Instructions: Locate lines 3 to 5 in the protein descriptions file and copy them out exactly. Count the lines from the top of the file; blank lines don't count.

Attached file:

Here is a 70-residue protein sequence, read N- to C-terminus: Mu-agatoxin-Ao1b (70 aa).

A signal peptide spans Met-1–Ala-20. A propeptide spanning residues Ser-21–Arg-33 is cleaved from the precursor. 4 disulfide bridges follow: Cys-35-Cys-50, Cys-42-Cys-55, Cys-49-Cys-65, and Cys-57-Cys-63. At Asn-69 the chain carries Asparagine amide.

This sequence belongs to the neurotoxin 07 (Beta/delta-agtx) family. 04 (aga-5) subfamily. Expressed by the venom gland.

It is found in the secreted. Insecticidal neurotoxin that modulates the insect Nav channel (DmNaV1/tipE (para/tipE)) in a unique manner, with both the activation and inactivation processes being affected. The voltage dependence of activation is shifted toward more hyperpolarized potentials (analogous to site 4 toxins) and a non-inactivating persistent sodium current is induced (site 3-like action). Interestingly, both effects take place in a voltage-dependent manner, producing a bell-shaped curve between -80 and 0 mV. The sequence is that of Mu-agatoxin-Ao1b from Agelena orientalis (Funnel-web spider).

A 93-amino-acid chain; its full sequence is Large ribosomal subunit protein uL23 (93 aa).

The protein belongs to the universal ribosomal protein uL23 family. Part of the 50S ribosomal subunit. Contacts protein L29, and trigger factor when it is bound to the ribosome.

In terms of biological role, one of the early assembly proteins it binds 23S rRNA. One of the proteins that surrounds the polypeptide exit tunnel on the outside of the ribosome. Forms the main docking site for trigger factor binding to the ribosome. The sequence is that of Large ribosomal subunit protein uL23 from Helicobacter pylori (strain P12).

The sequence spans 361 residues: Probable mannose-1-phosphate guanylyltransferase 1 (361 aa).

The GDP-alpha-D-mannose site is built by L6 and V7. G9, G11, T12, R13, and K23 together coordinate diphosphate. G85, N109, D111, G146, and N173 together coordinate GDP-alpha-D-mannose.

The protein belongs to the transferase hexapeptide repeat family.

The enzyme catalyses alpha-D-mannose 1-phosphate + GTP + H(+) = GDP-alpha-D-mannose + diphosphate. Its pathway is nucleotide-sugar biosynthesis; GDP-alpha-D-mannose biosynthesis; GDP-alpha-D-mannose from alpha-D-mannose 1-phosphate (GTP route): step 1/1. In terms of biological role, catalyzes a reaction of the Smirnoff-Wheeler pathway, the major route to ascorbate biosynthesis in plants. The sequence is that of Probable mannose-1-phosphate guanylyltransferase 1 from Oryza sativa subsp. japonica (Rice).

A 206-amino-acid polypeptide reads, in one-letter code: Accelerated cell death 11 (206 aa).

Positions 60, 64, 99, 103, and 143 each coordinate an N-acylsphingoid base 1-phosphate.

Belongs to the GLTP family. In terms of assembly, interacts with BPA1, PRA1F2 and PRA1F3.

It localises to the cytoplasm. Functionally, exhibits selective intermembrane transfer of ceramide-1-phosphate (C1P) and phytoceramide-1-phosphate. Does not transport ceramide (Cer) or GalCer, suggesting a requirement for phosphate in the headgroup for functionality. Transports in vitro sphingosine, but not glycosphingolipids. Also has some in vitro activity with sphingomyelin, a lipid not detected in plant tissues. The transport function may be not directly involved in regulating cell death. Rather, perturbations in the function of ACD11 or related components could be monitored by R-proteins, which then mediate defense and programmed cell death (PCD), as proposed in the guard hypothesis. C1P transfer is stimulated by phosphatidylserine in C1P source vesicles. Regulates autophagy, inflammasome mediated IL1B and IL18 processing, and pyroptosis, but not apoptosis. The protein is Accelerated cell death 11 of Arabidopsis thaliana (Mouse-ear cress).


This sequence belongs to the neurotoxin 07 (Beta/delta-agtx) family. 04 (aga-5) subfamily. Expressed by the venom gland.

It is found in the secreted. Insecticidal neurotoxin that modulates the insect Nav channel (DmNaV1/tipE (para/tipE)) in a unique manner, with both the activation and inactivation processes being affected. The voltage dependence of activation is shifted toward more hyperpolarized potentials (analogous to site 4 toxins) and a non-inactivating persistent sodium current is induced (site 3-like action). Interestingly, both effects take place in a voltage-dependent manner, producing a bell-shaped curve between -80 and 0 mV. The sequence is that of Mu-agatoxin-Ao1b from Agelena orientalis (Funnel-web spider).

A 93-amino-acid chain; its full sequence is Large ribosomal subunit protein uL23 (93 aa).